Expanding is a fundamental process in algebra that involves simplifying an algebraic expression. It is done by multiplying out the terms and combining like terms, primarily to transform expressions into their polynomial form.

Understanding Expanding:

Expanding simplifies expressions by using the distributive property of multiplication over addition or subtraction.

It often converts a compact algebraic expression into a more extended polynomial form.

Process of Expanding:

To expand an expression, each term inside a bracket is multiplied by every other term in the other bracket(s).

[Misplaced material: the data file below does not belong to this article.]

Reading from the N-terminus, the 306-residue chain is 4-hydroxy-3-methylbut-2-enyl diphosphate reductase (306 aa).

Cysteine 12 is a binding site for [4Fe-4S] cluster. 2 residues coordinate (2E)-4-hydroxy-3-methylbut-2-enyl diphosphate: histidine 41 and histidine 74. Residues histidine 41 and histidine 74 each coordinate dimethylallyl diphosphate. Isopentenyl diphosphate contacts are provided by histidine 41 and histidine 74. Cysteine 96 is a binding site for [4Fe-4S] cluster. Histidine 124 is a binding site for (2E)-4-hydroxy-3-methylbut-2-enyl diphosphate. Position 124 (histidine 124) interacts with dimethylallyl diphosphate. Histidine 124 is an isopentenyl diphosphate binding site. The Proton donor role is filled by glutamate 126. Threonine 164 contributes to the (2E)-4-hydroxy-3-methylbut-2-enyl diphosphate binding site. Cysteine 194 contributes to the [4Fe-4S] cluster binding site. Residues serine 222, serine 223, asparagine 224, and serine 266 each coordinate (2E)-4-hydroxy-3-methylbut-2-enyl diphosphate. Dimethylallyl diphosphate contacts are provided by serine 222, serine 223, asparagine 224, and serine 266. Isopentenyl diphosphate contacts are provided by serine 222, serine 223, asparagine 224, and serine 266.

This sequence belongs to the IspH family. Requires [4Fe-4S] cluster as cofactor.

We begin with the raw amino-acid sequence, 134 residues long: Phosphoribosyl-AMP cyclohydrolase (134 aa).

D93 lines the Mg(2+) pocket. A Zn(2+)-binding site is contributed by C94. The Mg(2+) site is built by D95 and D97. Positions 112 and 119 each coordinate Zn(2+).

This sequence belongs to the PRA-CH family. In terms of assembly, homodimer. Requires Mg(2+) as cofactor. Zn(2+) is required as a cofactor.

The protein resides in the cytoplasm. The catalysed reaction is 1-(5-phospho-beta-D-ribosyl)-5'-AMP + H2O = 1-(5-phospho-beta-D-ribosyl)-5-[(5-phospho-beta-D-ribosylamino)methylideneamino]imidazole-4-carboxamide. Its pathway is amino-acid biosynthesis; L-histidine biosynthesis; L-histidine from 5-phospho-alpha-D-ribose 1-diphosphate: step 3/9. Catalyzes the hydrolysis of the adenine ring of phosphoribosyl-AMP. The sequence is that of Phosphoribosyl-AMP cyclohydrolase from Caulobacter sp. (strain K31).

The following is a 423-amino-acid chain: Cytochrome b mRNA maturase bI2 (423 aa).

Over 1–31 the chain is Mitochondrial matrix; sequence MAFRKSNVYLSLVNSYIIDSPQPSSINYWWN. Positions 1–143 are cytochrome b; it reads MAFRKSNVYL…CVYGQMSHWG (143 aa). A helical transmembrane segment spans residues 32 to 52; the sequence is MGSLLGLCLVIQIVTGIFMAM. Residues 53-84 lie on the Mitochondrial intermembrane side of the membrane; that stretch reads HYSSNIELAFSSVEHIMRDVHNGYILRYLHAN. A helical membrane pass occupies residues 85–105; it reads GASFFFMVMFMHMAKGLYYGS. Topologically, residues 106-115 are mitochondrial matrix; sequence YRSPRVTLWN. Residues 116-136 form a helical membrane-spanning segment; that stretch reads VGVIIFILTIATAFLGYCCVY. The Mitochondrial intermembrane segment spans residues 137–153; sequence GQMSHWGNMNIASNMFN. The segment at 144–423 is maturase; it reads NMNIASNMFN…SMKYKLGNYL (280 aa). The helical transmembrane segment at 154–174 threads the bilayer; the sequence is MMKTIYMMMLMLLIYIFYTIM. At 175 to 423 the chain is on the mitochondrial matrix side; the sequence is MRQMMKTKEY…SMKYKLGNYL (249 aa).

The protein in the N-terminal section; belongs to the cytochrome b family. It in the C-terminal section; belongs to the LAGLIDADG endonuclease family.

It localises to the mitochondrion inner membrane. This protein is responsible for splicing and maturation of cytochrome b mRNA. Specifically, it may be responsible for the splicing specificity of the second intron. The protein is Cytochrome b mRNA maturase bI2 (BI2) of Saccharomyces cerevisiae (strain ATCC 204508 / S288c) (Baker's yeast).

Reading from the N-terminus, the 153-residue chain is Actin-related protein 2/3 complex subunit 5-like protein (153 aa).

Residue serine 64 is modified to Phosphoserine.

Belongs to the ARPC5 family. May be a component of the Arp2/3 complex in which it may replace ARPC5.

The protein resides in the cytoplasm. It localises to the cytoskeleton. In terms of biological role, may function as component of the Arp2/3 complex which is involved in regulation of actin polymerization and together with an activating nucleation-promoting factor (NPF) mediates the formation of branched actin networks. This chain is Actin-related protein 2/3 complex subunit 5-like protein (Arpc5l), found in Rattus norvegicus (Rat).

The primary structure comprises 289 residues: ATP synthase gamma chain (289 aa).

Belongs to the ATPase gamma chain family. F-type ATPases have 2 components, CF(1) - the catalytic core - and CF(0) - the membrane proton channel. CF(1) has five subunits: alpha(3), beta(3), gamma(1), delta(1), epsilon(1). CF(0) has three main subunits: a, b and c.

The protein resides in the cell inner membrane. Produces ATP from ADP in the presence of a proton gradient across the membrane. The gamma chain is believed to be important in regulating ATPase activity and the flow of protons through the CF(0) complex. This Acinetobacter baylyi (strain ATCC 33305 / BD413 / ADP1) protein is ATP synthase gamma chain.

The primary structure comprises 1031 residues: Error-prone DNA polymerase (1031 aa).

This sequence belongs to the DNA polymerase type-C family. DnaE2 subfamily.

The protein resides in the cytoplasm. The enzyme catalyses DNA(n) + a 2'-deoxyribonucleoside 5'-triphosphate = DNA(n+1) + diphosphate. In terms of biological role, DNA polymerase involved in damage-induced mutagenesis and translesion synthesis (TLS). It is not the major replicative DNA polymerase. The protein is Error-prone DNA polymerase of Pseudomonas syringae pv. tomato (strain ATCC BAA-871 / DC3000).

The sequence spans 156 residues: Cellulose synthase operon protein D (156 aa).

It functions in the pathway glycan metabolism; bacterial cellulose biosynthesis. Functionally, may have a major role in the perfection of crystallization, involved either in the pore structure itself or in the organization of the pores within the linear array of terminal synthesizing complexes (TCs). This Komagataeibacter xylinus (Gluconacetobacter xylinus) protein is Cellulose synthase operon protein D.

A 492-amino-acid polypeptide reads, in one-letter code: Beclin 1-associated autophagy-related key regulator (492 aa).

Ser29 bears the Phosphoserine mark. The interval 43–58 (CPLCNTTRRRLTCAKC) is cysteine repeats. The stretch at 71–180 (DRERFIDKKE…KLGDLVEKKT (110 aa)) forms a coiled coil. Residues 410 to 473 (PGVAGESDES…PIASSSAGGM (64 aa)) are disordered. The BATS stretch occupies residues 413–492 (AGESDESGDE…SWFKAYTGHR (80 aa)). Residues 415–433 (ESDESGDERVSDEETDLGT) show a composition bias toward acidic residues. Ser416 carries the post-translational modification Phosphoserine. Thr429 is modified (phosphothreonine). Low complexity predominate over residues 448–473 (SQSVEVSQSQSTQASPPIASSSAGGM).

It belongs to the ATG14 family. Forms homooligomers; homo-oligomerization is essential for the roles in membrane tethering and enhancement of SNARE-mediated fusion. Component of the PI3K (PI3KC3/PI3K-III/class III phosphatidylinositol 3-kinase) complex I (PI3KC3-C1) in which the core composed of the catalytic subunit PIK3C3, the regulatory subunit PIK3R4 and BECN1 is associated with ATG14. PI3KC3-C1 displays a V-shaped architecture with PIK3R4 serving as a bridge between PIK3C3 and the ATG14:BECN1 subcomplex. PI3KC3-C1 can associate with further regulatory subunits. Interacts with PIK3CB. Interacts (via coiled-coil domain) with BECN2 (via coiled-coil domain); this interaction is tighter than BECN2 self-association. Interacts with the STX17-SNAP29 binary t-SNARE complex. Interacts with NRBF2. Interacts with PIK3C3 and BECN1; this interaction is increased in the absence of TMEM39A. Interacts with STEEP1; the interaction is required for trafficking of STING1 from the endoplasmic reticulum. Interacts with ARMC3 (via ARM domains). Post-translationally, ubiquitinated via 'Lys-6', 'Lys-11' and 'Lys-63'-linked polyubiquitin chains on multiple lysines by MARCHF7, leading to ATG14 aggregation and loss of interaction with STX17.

Then, like terms (terms with the same variable and power) are combined to simplify the expression further.

Example:

To expand the expression (x + 2)²:

First, write it as (x + 2)(x + 2).

Then multiply each term in the first bracket by each term in the second bracket: x(x + 2) + 2(x + 2).

This results in x² + 2x + 2x + 4.

Combine like terms: x² + 4x + 4.

So, the expanded form of (x + 2)² is x² + 4x + 4.

Key Points to Remember:

Expanding is used to make certain types of algebraic manipulation and simplification possible.

It's a routine step in solving equations, simplifying expressions, and algebraic factorization.

Practical Applications:

Expanding expressions is used in solving algebraic equations, in calculus, and in various mathematical modeling scenarios.

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